Yuki (Meiko Kaji) is an orphan who grows up to learn that the three men that killed her father also brutally raped her mother before she was born. Conceived with the sole purpose of avenging her mother and father, Yuki grows up to be a ruthless female assassin who honors her mother's dying wish. Toshiya Fujita handles the pulpy material and gory bloodshed with a high-artistic 1970s auteur style, giving the film an elevated look and style on par with the best and scariest horror movies of the 1970s.

5 Death Note (2006)

Based on the beloved Tsugumi Oba manga, Death Note is perhaps the most popular big-screen adaptation of a manga series. The story fuses horror, fantasy, and drama to tell a wholly original and engaging story that is at times extremely scary and at times genuinely uplifting. Either way, it's a must-see for manga and horror movie fans alike.

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Light's (Tatsuya Fujiwara) overwhelming responsibility and the burden he feels to use his newfound powerful notebook to kill the world's most dangerous criminals provides an endless source of fear, anxiety, and uncertainty, all of which the audience can palpably feel as they watch the film. The alarming interactions with the likable Ryuk and the violent street scuffles with criminals also provide legitimate chills.

4 Parasyte (2014)

Adapted from the Hitoshi Iwaaki manga, Parasyte is a piercing and petrifying two-part horror film directed by Takashi Yamazaki. The skin-crawling creature feature follows Izumi Shinichi (Sometani Shota), a teenager who harbors a parasitic entity where his right hand used to be, which provides him clues to the global death spree known as the "Mincemeat Murders."

Often praised as one of the best manga adaptations, the film boasts top-notch visual FX and practical makeup in its unique monster creations, many of which will mortify a viewer at first sight. However, the real terror comes from the parasitic aliens worming their way into human hosts and turning them into mindless zombie ghouls, making everyone paranoid and untrustworthy of each other while struggling to remain alive.

3 Oldboy (2003)

Masterful Korean filmmaker Park Chan-Wook adapted Oldboy from the Garon Tsuchiya manga of the same name, delivering one of the most terrifying, upsetting, and indelibly scarring cinematic experiences on record. The ultra-violent, gory, and controversial revenge tale follows Dae-Su (Choi Min-Sik), a kidnapped man who is given five days to get revenge against his captor of 15 years.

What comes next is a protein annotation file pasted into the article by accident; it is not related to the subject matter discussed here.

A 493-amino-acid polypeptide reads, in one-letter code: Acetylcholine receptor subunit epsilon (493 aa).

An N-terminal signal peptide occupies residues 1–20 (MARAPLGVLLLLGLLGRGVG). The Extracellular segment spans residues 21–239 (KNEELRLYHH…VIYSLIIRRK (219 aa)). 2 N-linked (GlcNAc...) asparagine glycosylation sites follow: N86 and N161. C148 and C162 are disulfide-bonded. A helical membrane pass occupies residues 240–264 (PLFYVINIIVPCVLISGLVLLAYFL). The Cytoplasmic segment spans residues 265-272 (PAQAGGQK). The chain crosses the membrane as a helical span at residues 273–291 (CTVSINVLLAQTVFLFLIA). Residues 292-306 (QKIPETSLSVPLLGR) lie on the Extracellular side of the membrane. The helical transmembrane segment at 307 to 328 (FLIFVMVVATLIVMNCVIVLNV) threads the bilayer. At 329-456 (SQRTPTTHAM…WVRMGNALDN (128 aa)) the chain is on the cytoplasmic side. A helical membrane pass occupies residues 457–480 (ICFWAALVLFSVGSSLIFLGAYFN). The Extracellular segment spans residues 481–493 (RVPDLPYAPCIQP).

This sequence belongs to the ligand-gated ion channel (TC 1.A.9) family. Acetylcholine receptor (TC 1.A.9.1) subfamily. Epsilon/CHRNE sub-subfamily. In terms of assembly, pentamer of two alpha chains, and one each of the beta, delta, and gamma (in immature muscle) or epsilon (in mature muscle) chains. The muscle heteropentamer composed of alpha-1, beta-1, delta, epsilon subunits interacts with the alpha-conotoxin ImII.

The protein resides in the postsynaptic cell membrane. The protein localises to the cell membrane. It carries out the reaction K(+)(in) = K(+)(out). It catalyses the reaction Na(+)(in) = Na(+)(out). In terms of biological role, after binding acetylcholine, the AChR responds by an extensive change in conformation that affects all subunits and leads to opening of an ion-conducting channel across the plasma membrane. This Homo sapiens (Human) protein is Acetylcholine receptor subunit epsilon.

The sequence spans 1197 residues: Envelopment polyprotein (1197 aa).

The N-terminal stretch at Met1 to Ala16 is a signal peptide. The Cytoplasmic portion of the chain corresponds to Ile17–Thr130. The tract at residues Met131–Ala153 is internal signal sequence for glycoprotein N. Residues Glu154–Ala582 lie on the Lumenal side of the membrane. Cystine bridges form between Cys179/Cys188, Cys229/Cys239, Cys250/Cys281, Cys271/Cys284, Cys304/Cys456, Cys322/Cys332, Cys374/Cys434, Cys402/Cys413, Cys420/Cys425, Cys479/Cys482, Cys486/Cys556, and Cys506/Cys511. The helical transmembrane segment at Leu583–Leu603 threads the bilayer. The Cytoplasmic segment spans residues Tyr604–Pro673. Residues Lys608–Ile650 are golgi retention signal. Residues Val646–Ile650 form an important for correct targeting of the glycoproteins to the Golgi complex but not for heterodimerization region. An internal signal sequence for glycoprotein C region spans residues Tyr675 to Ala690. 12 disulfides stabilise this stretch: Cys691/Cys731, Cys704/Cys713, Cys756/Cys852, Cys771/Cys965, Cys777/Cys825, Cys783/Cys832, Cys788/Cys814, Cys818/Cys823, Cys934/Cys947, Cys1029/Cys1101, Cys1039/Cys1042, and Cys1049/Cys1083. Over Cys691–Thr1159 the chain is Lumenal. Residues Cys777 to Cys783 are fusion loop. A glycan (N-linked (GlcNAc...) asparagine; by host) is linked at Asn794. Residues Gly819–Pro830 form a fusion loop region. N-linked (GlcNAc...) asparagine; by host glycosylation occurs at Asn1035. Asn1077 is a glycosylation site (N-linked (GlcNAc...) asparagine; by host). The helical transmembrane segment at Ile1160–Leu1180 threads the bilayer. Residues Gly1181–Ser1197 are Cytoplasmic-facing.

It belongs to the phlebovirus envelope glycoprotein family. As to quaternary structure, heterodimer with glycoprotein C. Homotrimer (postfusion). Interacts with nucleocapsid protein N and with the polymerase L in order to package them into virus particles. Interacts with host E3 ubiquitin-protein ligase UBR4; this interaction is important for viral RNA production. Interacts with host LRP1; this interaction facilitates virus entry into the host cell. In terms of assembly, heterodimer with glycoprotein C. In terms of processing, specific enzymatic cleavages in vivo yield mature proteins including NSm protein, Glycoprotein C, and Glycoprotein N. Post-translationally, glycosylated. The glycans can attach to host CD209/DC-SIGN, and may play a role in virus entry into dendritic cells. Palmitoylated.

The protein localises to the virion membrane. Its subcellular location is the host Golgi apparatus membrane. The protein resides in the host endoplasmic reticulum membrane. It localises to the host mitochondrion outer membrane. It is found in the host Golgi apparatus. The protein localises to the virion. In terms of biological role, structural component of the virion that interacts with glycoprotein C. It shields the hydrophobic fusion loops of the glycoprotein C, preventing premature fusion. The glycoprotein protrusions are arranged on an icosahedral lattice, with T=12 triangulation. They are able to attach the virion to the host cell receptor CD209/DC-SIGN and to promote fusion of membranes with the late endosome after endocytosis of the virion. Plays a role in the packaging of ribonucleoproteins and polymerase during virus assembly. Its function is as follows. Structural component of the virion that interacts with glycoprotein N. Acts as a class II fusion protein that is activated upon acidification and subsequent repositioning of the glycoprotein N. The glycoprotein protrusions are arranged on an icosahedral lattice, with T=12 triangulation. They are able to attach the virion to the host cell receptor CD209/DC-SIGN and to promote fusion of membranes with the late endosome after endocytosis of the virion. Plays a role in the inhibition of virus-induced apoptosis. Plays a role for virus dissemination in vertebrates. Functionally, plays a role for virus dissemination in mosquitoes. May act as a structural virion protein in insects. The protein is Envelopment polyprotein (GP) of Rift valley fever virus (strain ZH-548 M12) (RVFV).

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The bruisingly excessive violence in the film is handled with such extremity and realism that it's visibly hard to watch at times. While that doesn't inherently make a movie scary, the way in which Chan-Wook viscerally immerses viewers into the nerve-shredding duel between the two leads is shocking and terrifying as can be.

2 Ichi The Killer (2001)

Based on the Hideo Yamamoto manga, Takashi Miike's Ichi the Killer is among the best and scariest horror movie adaptations of its kind. Darkly humorous, oddly perverse, and deeply disturbing, the film follows Kakihara (Tadanobu Asano), a sadomasochistic yakuza who meets his match in the form of Ichi (Nao Ohmori), a brutal and torturous murderer with his own bizarre quirks.

Not for the squeamish or the faint of heart, Ichi the Killer's scariness is derived from Miike's unmitigated eruptions of grisly bloodshed, unspeakable acts of body mutilation, and breathless mayhem that never lets the viewers come up for air. While it lacks the trenchant commentary of his other films, Miike adapts Yamamoto's manga with great fidelity to its sinister, scary S&M spirit in a way sure to appeal to fans of the original.

1 Guinea Pig Series (1985-1990)

Based on Hideshi Hino's manga series of the same name, Guinea Pig is a five-part series of unspeakably scary Japanese horror films produced between 1985 and 1990. Guinea Pig 2: Flower of the Flesh and Blood was so realistic and controversial that it was taken off the market when viewers believed it was a real snuff film. That's how authentically terrifying the movie feels.

Infamous for its extreme depictions of violence, the films really have no plot whatsoever. Instead, they play like one long documentary montage of unrelated violent scenes somewhat akin to the Faces of Death movies. Regardless of their lack of narrative cohesion, no horror movies adapted from mangas have left viewers in an irreparable state of mortified shock than the Guinea Pig series.